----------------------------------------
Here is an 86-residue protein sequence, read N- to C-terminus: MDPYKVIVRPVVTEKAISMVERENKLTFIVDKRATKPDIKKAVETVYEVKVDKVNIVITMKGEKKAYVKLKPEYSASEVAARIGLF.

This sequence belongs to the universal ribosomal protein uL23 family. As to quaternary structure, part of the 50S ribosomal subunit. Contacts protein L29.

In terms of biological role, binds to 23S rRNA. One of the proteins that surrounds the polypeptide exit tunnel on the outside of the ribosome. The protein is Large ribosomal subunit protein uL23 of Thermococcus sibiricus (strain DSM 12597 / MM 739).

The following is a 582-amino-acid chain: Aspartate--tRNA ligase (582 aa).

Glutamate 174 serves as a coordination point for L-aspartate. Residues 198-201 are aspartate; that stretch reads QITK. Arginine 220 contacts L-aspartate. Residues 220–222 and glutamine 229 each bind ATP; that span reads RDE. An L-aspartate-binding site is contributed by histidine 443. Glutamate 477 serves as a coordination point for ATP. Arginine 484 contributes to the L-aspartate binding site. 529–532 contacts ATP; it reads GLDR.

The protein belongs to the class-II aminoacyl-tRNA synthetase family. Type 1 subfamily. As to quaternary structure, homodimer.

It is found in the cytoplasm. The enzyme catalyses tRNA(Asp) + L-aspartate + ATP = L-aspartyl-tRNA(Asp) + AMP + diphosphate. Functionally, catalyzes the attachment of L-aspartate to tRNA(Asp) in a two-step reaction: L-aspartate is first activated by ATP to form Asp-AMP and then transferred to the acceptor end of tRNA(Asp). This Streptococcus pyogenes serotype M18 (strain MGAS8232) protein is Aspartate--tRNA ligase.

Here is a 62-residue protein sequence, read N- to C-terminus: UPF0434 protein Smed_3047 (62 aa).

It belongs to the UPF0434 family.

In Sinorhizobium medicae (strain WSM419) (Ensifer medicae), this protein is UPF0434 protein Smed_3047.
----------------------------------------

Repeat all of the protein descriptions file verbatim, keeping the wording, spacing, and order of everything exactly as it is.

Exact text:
Here is an 86-residue protein sequence, read N- to C-terminus: MDPYKVIVRPVVTEKAISMVERENKLTFIVDKRATKPDIKKAVETVYEVKVDKVNIVITMKGEKKAYVKLKPEYSASEVAARIGLF.

This sequence belongs to the universal ribosomal protein uL23 family. As to quaternary structure, part of the 50S ribosomal subunit. Contacts protein L29.

In terms of biological role, binds to 23S rRNA. One of the proteins that surrounds the polypeptide exit tunnel on the outside of the ribosome. The protein is Large ribosomal subunit protein uL23 of Thermococcus sibiricus (strain DSM 12597 / MM 739).

The following is a 582-amino-acid chain: Aspartate--tRNA ligase (582 aa).

Glutamate 174 serves as a coordination point for L-aspartate. Residues 198-201 are aspartate; that stretch reads QITK. Arginine 220 contacts L-aspartate. Residues 220–222 and glutamine 229 each bind ATP; that span reads RDE. An L-aspartate-binding site is contributed by histidine 443. Glutamate 477 serves as a coordination point for ATP. Arginine 484 contributes to the L-aspartate binding site. 529–532 contacts ATP; it reads GLDR.

The protein belongs to the class-II aminoacyl-tRNA synthetase family. Type 1 subfamily. As to quaternary structure, homodimer.

It is found in the cytoplasm. The enzyme catalyses tRNA(Asp) + L-aspartate + ATP = L-aspartyl-tRNA(Asp) + AMP + diphosphate. Functionally, catalyzes the attachment of L-aspartate to tRNA(Asp) in a two-step reaction: L-aspartate is first activated by ATP to form Asp-AMP and then transferred to the acceptor end of tRNA(Asp). This Streptococcus pyogenes serotype M18 (strain MGAS8232) protein is Aspartate--tRNA ligase.

Here is a 62-residue protein sequence, read N- to C-terminus: UPF0434 protein Smed_3047 (62 aa).

It belongs to the UPF0434 family.

In Sinorhizobium medicae (strain WSM419) (Ensifer medicae), this protein is UPF0434 protein Smed_3047.